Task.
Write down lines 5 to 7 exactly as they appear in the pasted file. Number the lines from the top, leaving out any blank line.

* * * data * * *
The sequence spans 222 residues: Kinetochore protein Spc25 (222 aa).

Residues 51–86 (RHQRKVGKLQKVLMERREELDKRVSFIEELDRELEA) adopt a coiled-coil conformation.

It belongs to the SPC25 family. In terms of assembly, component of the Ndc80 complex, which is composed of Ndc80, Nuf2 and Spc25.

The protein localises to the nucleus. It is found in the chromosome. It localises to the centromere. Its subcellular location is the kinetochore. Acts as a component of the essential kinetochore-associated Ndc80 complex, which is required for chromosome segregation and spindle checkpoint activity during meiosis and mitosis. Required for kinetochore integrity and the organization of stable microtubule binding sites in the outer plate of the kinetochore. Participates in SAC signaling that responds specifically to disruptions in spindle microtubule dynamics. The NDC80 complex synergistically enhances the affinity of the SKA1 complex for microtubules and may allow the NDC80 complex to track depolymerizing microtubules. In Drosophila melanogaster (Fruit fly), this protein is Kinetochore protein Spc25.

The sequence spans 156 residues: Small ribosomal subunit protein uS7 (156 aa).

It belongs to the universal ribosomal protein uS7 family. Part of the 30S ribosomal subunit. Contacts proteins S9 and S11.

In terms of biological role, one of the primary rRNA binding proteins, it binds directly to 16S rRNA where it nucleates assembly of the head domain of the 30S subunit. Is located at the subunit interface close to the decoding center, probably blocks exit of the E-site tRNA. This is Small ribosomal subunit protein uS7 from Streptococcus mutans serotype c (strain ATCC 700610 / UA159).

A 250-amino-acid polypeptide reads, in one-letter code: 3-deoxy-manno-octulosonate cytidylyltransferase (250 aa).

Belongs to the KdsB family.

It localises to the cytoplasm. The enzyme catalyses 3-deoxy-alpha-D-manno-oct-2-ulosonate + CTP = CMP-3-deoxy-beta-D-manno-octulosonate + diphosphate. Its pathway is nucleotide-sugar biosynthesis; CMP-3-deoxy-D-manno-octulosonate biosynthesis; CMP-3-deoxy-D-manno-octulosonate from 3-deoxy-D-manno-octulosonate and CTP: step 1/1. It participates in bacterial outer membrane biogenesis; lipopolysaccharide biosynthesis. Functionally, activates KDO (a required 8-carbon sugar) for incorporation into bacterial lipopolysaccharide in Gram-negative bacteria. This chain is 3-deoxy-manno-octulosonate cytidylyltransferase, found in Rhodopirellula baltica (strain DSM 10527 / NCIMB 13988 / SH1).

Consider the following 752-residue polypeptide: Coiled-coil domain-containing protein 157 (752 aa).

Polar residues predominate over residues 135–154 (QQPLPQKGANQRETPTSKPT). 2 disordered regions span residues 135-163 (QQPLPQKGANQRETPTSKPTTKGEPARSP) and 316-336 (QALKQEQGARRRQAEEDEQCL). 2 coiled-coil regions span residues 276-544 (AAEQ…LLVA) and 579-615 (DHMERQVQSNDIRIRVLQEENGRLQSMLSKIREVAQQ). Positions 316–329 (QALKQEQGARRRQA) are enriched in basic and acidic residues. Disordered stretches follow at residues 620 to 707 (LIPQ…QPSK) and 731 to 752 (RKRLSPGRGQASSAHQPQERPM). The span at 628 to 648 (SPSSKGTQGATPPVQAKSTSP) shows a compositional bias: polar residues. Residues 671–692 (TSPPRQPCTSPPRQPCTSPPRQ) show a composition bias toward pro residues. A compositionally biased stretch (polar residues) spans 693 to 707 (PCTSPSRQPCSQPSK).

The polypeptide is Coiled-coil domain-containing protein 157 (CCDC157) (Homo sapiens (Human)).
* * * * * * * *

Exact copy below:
The sequence spans 156 residues: Small ribosomal subunit protein uS7 (156 aa).

It belongs to the universal ribosomal protein uS7 family. Part of the 30S ribosomal subunit. Contacts proteins S9 and S11.

In terms of biological role, one of the primary rRNA binding proteins, it binds directly to 16S rRNA where it nucleates assembly of the head domain of the 30S subunit. Is located at the subunit interface close to the decoding center, probably blocks exit of the E-site tRNA. This is Small ribosomal subunit protein uS7 from Streptococcus mutans serotype c (strain ATCC 700610 / UA159).